13. tomsi_wyn

    tomsi_wyn Guest

    Good points about the competetiveness of the guiness & top14, suppose it's me being a jealous welsh fan! I like your ideas snoopy snoopy.
  14. The competitiveness of the GP and T14 isn't a reason there wouldn't be a European Super League in my opinion. Money is what makes those leagues viable. I don't believe for a second that GP and T14 clubs wouldn't be all over the idea of a pan-European competition as the sole tournament if they could make more money for less games, a less cluttered season and open up a potentially bigger market.

    That beloved figure of Welsh rugby David Moffett had something interesting to say upon leaving his post as CEO:


    While some of Moffett's points look wide of the mark (such as pro rugby not being viable in Ireland and Wales), I feel he's spot on in his assessment that a single competition (like an enlarged Heineken Cup) would be the most profitable way to go for all sides. Anywhere from 36 to 40 teams playing a 20 game regular season followed by playoffs could become a cash cow if properly organised (not IPL-like money but certainly larger than the total of current TV contracts). It would also open up the possibility of expansion into new territories like Spain (where Biarritz have played HC quarter finals, Perpignan have planned to go and where Real Madrid and Barcelona have reportedly shown a keener interest in the sport than ever before), Portugal (to capitalise on qualifying for the world cup), Switzerland (where Bourgoin have played home games) and possibly Georgia, Romania and Russia (which has it's own pro league with average crowds of 3000+) down the line which would increase revenue exponentially.

    Such a league wouldn't require a cull of clubs from the Magners League, GP (including both Leeds and Northampton) or T14, merely the sponsorless Challenge Cup would be discarded (no loss) and Italy would have to concentrate their resources on perhaps 2 pro teams. French and English clubs would need to be given a say in the running of the tournament but that in my opinion is a very small price to pay given the potential riches it would bring participants along with the streamlining of the rugby calendar.

  15. Bullitt

    Bullitt Guest

    Funny how only supporters of the Celtic franchises say this is a good idea.

    Draw your own conclusions about the Magners league.
  16. Macsen

    Macsen Guest

    Hmmm it's a nice idea in theory but I don't think clubs would be happy to find themselves condemned from the premiership in their own country to the lower divisions. Like in football the top rung would probably get all the attention while the rest wither and die. Fans turn up to watch the opposition as well as their own team and it would probably hurt the clubs' income if there are no top teams in their division.

    I agree that Italy should get behind one or two regions and enter them in the Magners, the Roman Centurions and Venetian Dolphins. The Vatican could also enter a team, the New Saints. :p
  17. I disagree completely that Italy should dissolve their present club system in favour of regionalization of rugby. I think personally this is a terrible idea and would lower the popularity of rugby immensely. Canada 10 to 15 years ago was at the same level of development as Italy in terms of rugby ability and we acually regularly beat the Italian team. We brought in regional high performance units into our game thinking we could compete with the big guns of world rugby and it killed our club game. Its all fine and dandy for Wales, Scotland, and Ireland to have regional teams as your countries are so small... but for a Country like Canada or Italy its profoundly stupid as the scales of development are just so much different. Italy's tiered divisions with the Super 10 as the top level is perfectly fine for that country. All the clubs draw good crowds and the competition is developing.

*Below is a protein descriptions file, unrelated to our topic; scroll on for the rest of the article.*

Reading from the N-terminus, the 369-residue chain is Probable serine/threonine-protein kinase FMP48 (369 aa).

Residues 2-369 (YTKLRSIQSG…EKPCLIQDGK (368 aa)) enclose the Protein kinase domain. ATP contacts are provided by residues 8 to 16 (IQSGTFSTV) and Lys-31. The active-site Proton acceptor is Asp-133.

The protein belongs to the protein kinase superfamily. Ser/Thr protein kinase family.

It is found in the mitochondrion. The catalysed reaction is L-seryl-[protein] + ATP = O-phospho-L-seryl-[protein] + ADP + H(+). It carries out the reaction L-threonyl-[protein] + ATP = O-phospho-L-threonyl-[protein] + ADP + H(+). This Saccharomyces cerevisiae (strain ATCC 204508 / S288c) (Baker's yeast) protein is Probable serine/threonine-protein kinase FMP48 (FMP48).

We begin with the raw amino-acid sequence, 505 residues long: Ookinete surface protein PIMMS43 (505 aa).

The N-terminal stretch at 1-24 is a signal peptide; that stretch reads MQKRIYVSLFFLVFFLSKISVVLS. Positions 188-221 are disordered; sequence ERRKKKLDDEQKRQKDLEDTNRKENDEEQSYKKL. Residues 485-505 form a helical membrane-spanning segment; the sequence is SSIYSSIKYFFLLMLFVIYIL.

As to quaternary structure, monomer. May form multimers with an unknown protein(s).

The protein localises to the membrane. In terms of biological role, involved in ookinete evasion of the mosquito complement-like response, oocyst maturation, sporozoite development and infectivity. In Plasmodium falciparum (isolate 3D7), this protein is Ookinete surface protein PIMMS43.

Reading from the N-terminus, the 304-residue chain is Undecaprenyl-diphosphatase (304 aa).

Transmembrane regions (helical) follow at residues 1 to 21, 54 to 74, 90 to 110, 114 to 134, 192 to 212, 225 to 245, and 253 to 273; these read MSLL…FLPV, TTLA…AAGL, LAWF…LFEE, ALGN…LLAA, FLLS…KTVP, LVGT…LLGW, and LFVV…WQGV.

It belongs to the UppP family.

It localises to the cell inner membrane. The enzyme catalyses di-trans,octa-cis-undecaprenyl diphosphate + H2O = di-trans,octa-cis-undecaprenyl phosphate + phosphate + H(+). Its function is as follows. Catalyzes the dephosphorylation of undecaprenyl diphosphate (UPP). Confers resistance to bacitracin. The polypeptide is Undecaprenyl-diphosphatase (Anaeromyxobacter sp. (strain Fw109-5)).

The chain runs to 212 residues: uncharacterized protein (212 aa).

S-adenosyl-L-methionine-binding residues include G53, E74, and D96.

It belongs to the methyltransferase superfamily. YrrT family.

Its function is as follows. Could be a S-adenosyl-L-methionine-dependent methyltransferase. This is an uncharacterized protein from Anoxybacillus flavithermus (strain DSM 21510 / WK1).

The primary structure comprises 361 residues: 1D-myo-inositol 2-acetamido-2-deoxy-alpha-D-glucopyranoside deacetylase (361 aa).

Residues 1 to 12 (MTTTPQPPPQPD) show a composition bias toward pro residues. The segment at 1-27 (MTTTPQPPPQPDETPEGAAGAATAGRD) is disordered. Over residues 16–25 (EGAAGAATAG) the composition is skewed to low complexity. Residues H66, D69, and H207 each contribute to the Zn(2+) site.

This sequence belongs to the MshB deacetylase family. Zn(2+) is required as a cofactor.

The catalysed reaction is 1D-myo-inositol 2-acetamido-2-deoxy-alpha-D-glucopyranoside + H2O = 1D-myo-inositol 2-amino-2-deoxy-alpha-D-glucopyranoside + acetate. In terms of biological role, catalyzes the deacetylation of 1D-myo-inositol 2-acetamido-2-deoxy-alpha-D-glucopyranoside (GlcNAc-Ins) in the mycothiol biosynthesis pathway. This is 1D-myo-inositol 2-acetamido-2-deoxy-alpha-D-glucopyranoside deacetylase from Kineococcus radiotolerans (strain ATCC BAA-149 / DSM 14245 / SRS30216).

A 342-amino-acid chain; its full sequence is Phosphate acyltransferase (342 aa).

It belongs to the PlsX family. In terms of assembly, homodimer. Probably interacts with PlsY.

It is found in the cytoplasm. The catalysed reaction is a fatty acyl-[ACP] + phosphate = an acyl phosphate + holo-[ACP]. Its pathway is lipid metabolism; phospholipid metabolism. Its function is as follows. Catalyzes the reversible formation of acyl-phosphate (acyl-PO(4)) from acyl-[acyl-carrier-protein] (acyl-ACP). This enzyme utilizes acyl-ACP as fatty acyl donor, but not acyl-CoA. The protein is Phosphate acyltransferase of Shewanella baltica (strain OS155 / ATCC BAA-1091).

The problem I see with International rugby is that some view it as the bread and butter of the sport when it is clearly not. Rugby played at the club level is the bread and butter of the sport and if you kill that what international game do you really have. We don't even have a national club championship in Canada.. its bloody ridiculous part of the reason for this is travel costs. It costs me more to fly from Ontario to BC then it does for me to fly to the UK make sense of that. By implementing this stupid idea of regional, semi-professional, elite rugby whatever the hell you want to call it we are eliminating the people that really matter. The 90% that don't play elite rugby and simply play the game because they like representing their town or club and because they like rugby.

    Instead of taking that IRB money and forming a Canada East/West Competition what they should have done was scrap the Rugby Canada Super League and form a national competiton with five regional conferences. The conferences themselves are already setup and this would require no money from Rugby Canada. Atlantic Canada has the Aliant League, Quebec has their own league, Ontario has the Marshall league and the Barton league, Alberta, Saskatchewan, Manitoba all have their own leagues which coulb be unified with a little bit of subsidization, and BC has the CDI which is the best league in North America. Create a Cup competition with the top club from each reason facing off in a round robin style tournament with a playoff to crown the national champions. All this would be 100% subsidized by Rugby Canada with the money they don't spend on retarded RCSL teams or the NA4 or any other stupid competition they are trying to emulate Europe with. This sort of event would allow local sponsors to get behind the teams and would see an influx of money into the game of rugby.